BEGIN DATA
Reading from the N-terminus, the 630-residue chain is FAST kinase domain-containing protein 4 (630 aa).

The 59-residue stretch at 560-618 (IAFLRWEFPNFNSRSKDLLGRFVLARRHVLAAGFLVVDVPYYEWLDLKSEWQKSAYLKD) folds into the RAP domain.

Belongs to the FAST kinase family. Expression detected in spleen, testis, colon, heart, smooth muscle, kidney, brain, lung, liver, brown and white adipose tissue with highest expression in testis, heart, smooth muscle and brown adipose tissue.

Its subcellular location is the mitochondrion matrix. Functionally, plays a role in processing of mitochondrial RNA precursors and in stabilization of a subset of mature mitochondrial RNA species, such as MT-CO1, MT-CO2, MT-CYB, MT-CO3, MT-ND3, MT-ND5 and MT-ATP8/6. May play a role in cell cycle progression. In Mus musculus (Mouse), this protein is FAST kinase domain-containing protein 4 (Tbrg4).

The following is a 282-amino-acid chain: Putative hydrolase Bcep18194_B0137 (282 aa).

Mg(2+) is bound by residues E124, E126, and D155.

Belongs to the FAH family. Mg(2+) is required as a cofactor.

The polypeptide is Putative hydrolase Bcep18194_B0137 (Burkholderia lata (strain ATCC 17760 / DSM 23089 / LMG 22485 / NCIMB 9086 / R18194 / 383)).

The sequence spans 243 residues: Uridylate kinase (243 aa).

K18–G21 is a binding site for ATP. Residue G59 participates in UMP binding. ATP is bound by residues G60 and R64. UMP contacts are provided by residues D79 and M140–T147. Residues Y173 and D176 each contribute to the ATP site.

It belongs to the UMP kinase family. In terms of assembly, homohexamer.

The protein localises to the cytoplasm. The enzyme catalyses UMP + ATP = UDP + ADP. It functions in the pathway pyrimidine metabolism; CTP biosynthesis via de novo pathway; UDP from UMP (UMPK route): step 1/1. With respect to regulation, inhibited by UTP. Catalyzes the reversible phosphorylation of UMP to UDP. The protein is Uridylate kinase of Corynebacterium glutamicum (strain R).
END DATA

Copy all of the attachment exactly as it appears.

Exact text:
Reading from the N-terminus, the 630-residue chain is FAST kinase domain-containing protein 4 (630 aa).

The 59-residue stretch at 560-618 (IAFLRWEFPNFNSRSKDLLGRFVLARRHVLAAGFLVVDVPYYEWLDLKSEWQKSAYLKD) folds into the RAP domain.

Belongs to the FAST kinase family. Expression detected in spleen, testis, colon, heart, smooth muscle, kidney, brain, lung, liver, brown and white adipose tissue with highest expression in testis, heart, smooth muscle and brown adipose tissue.

Its subcellular location is the mitochondrion matrix. Functionally, plays a role in processing of mitochondrial RNA precursors and in stabilization of a subset of mature mitochondrial RNA species, such as MT-CO1, MT-CO2, MT-CYB, MT-CO3, MT-ND3, MT-ND5 and MT-ATP8/6. May play a role in cell cycle progression. In Mus musculus (Mouse), this protein is FAST kinase domain-containing protein 4 (Tbrg4).

The following is a 282-amino-acid chain: Putative hydrolase Bcep18194_B0137 (282 aa).

Mg(2+) is bound by residues E124, E126, and D155.

Belongs to the FAH family. Mg(2+) is required as a cofactor.

The polypeptide is Putative hydrolase Bcep18194_B0137 (Burkholderia lata (strain ATCC 17760 / DSM 23089 / LMG 22485 / NCIMB 9086 / R18194 / 383)).

The sequence spans 243 residues: Uridylate kinase (243 aa).

K18–G21 is a binding site for ATP. Residue G59 participates in UMP binding. ATP is bound by residues G60 and R64. UMP contacts are provided by residues D79 and M140–T147. Residues Y173 and D176 each contribute to the ATP site.

It belongs to the UMP kinase family. In terms of assembly, homohexamer.

The protein localises to the cytoplasm. The enzyme catalyses UMP + ATP = UDP + ADP. It functions in the pathway pyrimidine metabolism; CTP biosynthesis via de novo pathway; UDP from UMP (UMPK route): step 1/1. With respect to regulation, inhibited by UTP. Catalyzes the reversible phosphorylation of UMP to UDP. The protein is Uridylate kinase of Corynebacterium glutamicum (strain R).